In a new study published by Merritt et al in Cancer Epidemiology, Biomarkers & Prevention, researchers demonstrated that sex hormones and insulin growth factors may be associated with recurrence risk in patients with endometrial cancer. The findings suggest endocrine-targeted therapies and an assessment of biomarkers in hormone and insulin signaling pathways may be useful in the prevention and treatment of recurrent endometrial cancer.
“These findings are very encouraging,” said Gloria Huang, MD, Associate Professor of Obstetrics, Gynecology & Reproductive Sciences at Yale School of Medicine, gynecologic oncologist at the Smilow Cancer Hospital Care Center, and co–senior author of the study. “Women who are diagnosed with more advanced stages of endometrial cancer have a substantially higher risk of recurrence and death.”
Researchers analyzed blood serum and endometrial tumor samples from several hundred women who participated in Gynecologic Oncology Group (GOG)-0210, a multi-institutional cooperative group study that prospectively followed women for up to 10 years following their initial surgical treatment for endometrial cancer. The focus was on women with the most common type of endometrial cancer, endometrioid adenocarcinoma, who were at risk for recurrence due to higher stage at presentation (stages II to IV).
Study results showed a recurrence in 280 patients (34%) during a median of 4.6 years of follow-up. Estrogen receptor positivity, insulin receptor positivity, and circulating insulin-like growth factor-I were inversely associated with recurrence risk. Circulating estradiol hormone and positivity for phosphorylated IGF1R/IR (pIGF1R/pIR), the activated form of cellular receptors for insulin-like growth factors and insulin, were associated with increased recurrence risk.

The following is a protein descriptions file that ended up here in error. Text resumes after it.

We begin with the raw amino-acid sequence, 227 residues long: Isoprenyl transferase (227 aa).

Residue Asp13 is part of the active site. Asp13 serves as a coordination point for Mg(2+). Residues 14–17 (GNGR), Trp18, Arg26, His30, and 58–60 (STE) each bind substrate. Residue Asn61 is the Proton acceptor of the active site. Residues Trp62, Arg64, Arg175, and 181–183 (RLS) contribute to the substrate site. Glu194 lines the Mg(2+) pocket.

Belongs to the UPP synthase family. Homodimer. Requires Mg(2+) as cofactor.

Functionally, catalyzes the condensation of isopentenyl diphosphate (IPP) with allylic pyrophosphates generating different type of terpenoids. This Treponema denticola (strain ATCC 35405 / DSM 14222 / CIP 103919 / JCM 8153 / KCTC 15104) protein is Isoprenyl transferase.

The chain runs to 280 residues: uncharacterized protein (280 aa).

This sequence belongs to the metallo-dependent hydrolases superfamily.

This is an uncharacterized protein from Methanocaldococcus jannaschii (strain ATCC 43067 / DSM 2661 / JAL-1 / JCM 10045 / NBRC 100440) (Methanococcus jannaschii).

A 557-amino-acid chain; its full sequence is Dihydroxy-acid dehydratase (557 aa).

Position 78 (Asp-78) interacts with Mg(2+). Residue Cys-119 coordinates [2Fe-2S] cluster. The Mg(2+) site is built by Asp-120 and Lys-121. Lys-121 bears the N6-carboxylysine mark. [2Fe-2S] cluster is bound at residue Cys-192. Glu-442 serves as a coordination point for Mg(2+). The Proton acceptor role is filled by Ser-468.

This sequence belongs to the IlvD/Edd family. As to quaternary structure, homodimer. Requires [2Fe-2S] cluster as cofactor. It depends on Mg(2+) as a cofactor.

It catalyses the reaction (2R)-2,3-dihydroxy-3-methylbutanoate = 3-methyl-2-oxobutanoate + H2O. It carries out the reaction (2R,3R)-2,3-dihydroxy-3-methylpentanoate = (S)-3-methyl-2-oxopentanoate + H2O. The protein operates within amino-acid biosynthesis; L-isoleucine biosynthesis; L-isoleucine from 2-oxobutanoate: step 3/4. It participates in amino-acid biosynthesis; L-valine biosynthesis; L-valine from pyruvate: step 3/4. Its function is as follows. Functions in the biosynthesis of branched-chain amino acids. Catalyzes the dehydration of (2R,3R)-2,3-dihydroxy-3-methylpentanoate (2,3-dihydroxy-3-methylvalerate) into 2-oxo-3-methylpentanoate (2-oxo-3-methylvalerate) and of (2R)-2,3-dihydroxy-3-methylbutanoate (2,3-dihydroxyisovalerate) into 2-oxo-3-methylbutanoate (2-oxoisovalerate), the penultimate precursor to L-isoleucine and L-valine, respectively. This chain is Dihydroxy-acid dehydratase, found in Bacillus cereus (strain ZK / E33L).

“Moving forward, we’ve begun a multicenter trial, which is currently open and enrolling patients at sites nationwide to evaluate the efficacy of a combination endocrine therapy for treating endometrial cancer recurrence,” said Dr. Huang. “The therapy combines two oral medications to simultaneously block the endocrine pathways identified in this study. We hope that this research serves as the gateway to more effective and less toxic treatment options for women with advanced stage or recurrent endometrial cancer.”
Disclosure: The study was funded by the National Cancer Institute at the National Institutes of Health. For full disclosures of the study authors, visit cebp.aacrjournals.org.The content in this post has not been reviewed by the American Society of Clinical Oncology, Inc. (ASCO®) and does not necessarily reflect the ideas and opinions of ASCO®.